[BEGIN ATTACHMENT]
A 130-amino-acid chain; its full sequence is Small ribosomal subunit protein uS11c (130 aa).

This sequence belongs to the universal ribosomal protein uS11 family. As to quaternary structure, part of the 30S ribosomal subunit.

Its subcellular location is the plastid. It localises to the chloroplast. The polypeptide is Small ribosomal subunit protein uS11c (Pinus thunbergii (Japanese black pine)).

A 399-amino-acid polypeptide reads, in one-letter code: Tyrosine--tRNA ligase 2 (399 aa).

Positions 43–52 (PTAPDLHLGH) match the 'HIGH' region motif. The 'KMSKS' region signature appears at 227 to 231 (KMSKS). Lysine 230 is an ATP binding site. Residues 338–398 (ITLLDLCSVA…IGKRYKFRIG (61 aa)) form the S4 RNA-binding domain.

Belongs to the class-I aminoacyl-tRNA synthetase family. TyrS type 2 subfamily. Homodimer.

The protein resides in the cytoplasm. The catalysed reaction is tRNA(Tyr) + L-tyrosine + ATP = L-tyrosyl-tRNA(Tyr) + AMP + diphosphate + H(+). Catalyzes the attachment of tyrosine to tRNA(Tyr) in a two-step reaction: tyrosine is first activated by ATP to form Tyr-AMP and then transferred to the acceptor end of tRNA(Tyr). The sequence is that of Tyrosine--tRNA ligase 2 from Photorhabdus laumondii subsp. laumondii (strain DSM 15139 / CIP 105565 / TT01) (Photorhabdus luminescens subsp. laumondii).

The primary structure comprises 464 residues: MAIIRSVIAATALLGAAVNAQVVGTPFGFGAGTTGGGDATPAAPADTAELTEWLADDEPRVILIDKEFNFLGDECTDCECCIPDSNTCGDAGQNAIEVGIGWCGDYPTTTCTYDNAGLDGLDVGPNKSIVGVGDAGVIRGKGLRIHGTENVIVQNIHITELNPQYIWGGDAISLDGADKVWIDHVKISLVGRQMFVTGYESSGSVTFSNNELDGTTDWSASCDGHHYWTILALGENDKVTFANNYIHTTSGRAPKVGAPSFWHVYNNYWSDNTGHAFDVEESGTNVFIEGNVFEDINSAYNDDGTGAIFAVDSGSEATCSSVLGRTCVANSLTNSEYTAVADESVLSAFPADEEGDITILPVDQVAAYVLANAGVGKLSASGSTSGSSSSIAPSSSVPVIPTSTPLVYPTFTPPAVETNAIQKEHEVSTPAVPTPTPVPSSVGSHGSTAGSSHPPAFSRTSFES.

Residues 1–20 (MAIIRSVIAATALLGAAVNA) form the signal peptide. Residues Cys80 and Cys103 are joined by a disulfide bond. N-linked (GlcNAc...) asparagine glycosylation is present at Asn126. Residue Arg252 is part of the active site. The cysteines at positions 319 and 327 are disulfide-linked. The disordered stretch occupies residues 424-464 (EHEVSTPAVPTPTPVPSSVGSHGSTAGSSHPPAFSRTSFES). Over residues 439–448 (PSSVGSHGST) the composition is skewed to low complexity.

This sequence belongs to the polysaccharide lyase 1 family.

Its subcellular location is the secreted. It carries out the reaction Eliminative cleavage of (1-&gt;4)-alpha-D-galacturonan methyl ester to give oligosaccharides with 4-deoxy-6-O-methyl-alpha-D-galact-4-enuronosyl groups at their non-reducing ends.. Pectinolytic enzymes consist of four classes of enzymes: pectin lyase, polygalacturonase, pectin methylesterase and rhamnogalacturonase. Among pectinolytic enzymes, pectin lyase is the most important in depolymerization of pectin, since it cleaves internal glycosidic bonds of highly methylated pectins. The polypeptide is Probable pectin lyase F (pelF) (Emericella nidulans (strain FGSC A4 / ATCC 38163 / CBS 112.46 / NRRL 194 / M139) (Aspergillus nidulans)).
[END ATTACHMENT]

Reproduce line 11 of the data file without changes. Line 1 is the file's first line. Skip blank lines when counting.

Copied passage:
Its subcellular location is the secreted. It carries out the reaction Eliminative cleavage of (1-&gt;4)-alpha-D-galacturonan methyl ester to give oligosaccharides with 4-deoxy-6-O-methyl-alpha-D-galact-4-enuronosyl groups at their non-reducing ends.. Pectinolytic enzymes consist of four classes of enzymes: pectin lyase, polygalacturonase, pectin methylesterase and rhamnogalacturonase. Among pectinolytic enzymes, pectin lyase is the most important in depolymerization of pectin, since it cleaves internal glycosidic bonds of highly methylated pectins. The polypeptide is Probable pectin lyase F (pelF) (Emericella nidulans (strain FGSC A4 / ATCC 38163 / CBS 112.46 / NRRL 194 / M139) (Aspergillus nidulans)).